21. 21. Changing the search string to “happiness and neuroscience and chocolate” makes for a much more effective search! There are far fewer results to sort through and these results are more likely to relate closely to the topic since we’ve given the search more specific criteria. All of these results must mention happiness AND neuroscience AND chocolate somewhere in their text.<br />
  22. 22. Understanding the Search Results<br />Title of<br />Resource<br />(article, book chapter, conference paper)<br />
  23. 23. Understanding the Search Results<br />Author(s) of<br />Resource<br />
  24. 24. Understanding the Search Results<br />Additional Publication Information (date, journal title, publisher, website url)<br />
  25. 25. Understanding the Search Results<br />Snippets from resource containing search keywords in bold<br />
  26. 26. Understanding the Search Results<br />Link to a list of other articles that have cited this resource or included this resource in their references<br />This is helpful because it links the reference pages of these resources together and shows you who is citing whom. It also is likely to list resources that pick up where the original resource left off, either by continuing its studies or updating its findings.<br />When something has been cited a lot, it can mean that the resource was foundational, revolutionary, or controversial. Remember that more recent works are less likely to have been cited a lot simply because there hasn’t been time for new research to emerge. <br />
  27. 27. Understanding the Search Results<br />Related articles<br />Click on related articles to see additional resources on the same topic.<br />
  28. 28. Finding the Full Text of the Resource<br />Links to the full text of the resource<br />If the full-text of the resource is available freely online, Scholar will give you the link.<br /> If the full-text of the resource is available through Defiance College, you’ll see a link to Find it with Olinks. Click and you’ll link directly into Pilgrim Library’s electronic journal holdings. This will only happen, though, if you have set your preferences to include the OhioLINK library as demonstrated earlier in this presentation!<br />
  29. 29. Finding the Full Text of the Resource<br />What if there isn’t a link to a pdf or to Find it with OLinks?<br />Scholar tries to help you research by giving you citations even when the full-text is not freely available. When this happens and you don’t see a link to a pdf or to Find it with OLinks, don’t despair! You still have options. The library could own a copy of the journal in print, or we can try and borrow it from another library.<br />Write down and keep all necessary citation information for the resource you’re interested in. Then visit the Find It page ( of the library’s website and follow its directions. If you have any questions, contact a librarian at Pilgrim Library – we’re happy to help!<br />If there is no full-text, click on OhioLINKOLinksor follow the directions above.<br />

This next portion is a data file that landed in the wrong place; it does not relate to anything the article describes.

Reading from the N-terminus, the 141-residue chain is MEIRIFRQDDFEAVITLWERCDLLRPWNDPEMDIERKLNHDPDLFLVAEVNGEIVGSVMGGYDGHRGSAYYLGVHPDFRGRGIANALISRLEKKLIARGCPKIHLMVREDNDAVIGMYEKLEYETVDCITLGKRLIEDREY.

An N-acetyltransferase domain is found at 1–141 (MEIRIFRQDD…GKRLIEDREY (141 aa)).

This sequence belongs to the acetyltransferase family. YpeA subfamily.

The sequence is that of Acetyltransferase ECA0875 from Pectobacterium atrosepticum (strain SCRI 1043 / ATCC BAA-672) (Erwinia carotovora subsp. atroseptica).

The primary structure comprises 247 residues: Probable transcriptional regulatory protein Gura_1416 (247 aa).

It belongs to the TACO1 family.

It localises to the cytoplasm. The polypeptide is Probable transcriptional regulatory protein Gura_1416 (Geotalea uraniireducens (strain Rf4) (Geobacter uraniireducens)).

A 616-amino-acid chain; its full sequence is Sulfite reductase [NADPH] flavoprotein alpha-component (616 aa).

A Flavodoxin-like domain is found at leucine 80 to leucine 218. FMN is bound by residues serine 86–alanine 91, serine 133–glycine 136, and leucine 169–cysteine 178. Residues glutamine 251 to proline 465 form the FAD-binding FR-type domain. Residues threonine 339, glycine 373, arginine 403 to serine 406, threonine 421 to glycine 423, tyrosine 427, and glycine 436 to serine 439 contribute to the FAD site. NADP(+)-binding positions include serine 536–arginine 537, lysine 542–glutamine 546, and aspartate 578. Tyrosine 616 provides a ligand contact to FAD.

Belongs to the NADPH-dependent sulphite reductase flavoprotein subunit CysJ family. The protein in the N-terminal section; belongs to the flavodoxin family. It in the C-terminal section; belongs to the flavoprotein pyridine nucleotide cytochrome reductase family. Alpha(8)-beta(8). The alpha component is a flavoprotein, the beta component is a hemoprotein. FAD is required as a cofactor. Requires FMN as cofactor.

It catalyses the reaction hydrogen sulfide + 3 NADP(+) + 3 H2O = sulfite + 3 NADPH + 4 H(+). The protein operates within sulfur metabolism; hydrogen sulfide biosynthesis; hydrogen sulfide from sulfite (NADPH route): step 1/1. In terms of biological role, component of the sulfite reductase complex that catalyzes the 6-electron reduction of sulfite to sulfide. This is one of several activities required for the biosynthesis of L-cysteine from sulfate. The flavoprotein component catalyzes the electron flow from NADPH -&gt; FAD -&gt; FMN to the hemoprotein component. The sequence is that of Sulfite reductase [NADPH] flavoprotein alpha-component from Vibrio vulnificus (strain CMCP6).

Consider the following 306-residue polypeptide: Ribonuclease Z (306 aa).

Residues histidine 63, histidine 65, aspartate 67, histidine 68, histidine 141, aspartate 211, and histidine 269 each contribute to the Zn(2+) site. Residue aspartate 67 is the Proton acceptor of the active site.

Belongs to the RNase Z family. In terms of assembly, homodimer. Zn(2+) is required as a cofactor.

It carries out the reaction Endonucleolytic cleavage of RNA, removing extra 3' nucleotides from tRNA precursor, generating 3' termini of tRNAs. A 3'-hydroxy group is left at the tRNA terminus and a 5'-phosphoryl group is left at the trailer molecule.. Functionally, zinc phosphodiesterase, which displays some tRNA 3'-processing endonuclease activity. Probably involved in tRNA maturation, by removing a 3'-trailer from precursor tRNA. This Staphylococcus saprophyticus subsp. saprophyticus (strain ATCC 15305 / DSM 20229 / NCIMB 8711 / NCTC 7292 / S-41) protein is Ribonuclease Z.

30. 30. Understanding Search Results<br />Why do some resources have different links than others?<br />Google Scholar only lists the options that apply to each specific resource. For example, if an article has not been cited by any other works, Scholar will not give a Cited by link for that resource. If the article is available for purchase from the British Library, there will be a link; if it’s not in the British Library, there won’t be a link. <br />
  31. 31. If you have further comments or questions about this tutorial <br />please contact<br />CONGRATULATIONS!<br />You’ve reached the end of the Google Scholar Online Tutorial. <br />We highly suggest that you view our other online tutorials to learn more about Pilgrim Library and its awesome resources.<br />